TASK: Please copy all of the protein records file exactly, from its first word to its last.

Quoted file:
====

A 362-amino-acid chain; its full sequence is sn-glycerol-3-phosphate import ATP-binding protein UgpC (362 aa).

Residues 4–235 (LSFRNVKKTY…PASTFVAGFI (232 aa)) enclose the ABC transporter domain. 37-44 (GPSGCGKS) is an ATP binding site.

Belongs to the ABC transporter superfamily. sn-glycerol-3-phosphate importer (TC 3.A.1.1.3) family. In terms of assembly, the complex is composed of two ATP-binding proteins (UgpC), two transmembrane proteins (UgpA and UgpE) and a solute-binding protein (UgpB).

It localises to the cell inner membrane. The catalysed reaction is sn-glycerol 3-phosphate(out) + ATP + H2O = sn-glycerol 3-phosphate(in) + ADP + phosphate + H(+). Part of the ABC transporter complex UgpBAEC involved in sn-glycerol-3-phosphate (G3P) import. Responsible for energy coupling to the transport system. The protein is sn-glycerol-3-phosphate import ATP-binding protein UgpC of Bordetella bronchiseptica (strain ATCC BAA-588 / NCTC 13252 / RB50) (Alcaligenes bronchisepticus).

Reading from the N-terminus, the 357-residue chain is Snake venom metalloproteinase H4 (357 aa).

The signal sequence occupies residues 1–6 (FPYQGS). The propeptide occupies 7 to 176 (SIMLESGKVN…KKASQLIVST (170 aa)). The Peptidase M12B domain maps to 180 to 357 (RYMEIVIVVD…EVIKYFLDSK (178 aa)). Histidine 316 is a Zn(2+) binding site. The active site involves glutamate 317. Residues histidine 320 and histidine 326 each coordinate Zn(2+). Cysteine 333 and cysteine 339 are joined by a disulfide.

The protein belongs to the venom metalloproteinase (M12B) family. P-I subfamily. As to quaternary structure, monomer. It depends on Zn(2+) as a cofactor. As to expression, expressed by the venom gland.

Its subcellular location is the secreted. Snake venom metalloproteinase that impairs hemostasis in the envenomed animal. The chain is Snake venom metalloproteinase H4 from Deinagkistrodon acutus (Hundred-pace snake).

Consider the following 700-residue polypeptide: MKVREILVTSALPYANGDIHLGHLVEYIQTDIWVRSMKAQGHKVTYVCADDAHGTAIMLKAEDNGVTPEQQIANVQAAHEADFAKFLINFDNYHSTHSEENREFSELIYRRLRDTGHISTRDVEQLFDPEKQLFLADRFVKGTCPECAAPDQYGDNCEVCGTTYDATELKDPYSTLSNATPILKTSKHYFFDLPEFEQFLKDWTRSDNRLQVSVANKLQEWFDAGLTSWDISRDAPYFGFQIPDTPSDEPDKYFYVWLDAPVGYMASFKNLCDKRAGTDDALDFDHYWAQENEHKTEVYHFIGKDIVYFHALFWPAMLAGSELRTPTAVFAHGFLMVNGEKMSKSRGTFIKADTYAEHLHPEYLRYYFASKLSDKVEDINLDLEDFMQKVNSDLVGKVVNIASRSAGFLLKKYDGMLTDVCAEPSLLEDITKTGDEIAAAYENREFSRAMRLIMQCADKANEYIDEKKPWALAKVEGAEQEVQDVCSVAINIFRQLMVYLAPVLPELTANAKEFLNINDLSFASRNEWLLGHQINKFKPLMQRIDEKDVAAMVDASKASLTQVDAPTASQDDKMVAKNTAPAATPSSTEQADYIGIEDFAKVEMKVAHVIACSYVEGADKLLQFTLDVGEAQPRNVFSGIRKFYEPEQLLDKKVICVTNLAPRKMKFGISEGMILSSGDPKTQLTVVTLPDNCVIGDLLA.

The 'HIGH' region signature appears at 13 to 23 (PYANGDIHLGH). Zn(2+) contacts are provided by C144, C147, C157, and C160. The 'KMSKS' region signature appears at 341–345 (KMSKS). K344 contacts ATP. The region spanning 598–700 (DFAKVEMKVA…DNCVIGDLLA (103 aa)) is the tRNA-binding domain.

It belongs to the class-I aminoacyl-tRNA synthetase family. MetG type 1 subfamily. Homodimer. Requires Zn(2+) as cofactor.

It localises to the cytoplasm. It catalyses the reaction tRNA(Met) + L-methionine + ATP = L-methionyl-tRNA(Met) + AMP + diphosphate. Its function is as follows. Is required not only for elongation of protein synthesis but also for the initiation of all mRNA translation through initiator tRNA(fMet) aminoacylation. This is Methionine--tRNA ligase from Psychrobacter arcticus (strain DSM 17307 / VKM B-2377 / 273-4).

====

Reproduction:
A 362-amino-acid chain; its full sequence is sn-glycerol-3-phosphate import ATP-binding protein UgpC (362 aa).

Residues 4–235 (LSFRNVKKTY…PASTFVAGFI (232 aa)) enclose the ABC transporter domain. 37-44 (GPSGCGKS) is an ATP binding site.

Belongs to the ABC transporter superfamily. sn-glycerol-3-phosphate importer (TC 3.A.1.1.3) family. In terms of assembly, the complex is composed of two ATP-binding proteins (UgpC), two transmembrane proteins (UgpA and UgpE) and a solute-binding protein (UgpB).

It localises to the cell inner membrane. The catalysed reaction is sn-glycerol 3-phosphate(out) + ATP + H2O = sn-glycerol 3-phosphate(in) + ADP + phosphate + H(+). Part of the ABC transporter complex UgpBAEC involved in sn-glycerol-3-phosphate (G3P) import. Responsible for energy coupling to the transport system. The protein is sn-glycerol-3-phosphate import ATP-binding protein UgpC of Bordetella bronchiseptica (strain ATCC BAA-588 / NCTC 13252 / RB50) (Alcaligenes bronchisepticus).

Reading from the N-terminus, the 357-residue chain is Snake venom metalloproteinase H4 (357 aa).

The signal sequence occupies residues 1–6 (FPYQGS). The propeptide occupies 7 to 176 (SIMLESGKVN…KKASQLIVST (170 aa)). The Peptidase M12B domain maps to 180 to 357 (RYMEIVIVVD…EVIKYFLDSK (178 aa)). Histidine 316 is a Zn(2+) binding site. The active site involves glutamate 317. Residues histidine 320 and histidine 326 each coordinate Zn(2+). Cysteine 333 and cysteine 339 are joined by a disulfide.

The protein belongs to the venom metalloproteinase (M12B) family. P-I subfamily. As to quaternary structure, monomer. It depends on Zn(2+) as a cofactor. As to expression, expressed by the venom gland.

Its subcellular location is the secreted. Snake venom metalloproteinase that impairs hemostasis in the envenomed animal. The chain is Snake venom metalloproteinase H4 from Deinagkistrodon acutus (Hundred-pace snake).

Consider the following 700-residue polypeptide: MKVREILVTSALPYANGDIHLGHLVEYIQTDIWVRSMKAQGHKVTYVCADDAHGTAIMLKAEDNGVTPEQQIANVQAAHEADFAKFLINFDNYHSTHSEENREFSELIYRRLRDTGHISTRDVEQLFDPEKQLFLADRFVKGTCPECAAPDQYGDNCEVCGTTYDATELKDPYSTLSNATPILKTSKHYFFDLPEFEQFLKDWTRSDNRLQVSVANKLQEWFDAGLTSWDISRDAPYFGFQIPDTPSDEPDKYFYVWLDAPVGYMASFKNLCDKRAGTDDALDFDHYWAQENEHKTEVYHFIGKDIVYFHALFWPAMLAGSELRTPTAVFAHGFLMVNGEKMSKSRGTFIKADTYAEHLHPEYLRYYFASKLSDKVEDINLDLEDFMQKVNSDLVGKVVNIASRSAGFLLKKYDGMLTDVCAEPSLLEDITKTGDEIAAAYENREFSRAMRLIMQCADKANEYIDEKKPWALAKVEGAEQEVQDVCSVAINIFRQLMVYLAPVLPELTANAKEFLNINDLSFASRNEWLLGHQINKFKPLMQRIDEKDVAAMVDASKASLTQVDAPTASQDDKMVAKNTAPAATPSSTEQADYIGIEDFAKVEMKVAHVIACSYVEGADKLLQFTLDVGEAQPRNVFSGIRKFYEPEQLLDKKVICVTNLAPRKMKFGISEGMILSSGDPKTQLTVVTLPDNCVIGDLLA.

The 'HIGH' region signature appears at 13 to 23 (PYANGDIHLGH). Zn(2+) contacts are provided by C144, C147, C157, and C160. The 'KMSKS' region signature appears at 341–345 (KMSKS). K344 contacts ATP. The region spanning 598–700 (DFAKVEMKVA…DNCVIGDLLA (103 aa)) is the tRNA-binding domain.

It belongs to the class-I aminoacyl-tRNA synthetase family. MetG type 1 subfamily. Homodimer. Requires Zn(2+) as cofactor.

It localises to the cytoplasm. It catalyses the reaction tRNA(Met) + L-methionine + ATP = L-methionyl-tRNA(Met) + AMP + diphosphate. Its function is as follows. Is required not only for elongation of protein synthesis but also for the initiation of all mRNA translation through initiator tRNA(fMet) aminoacylation. This is Methionine--tRNA ligase from Psychrobacter arcticus (strain DSM 17307 / VKM B-2377 / 273-4).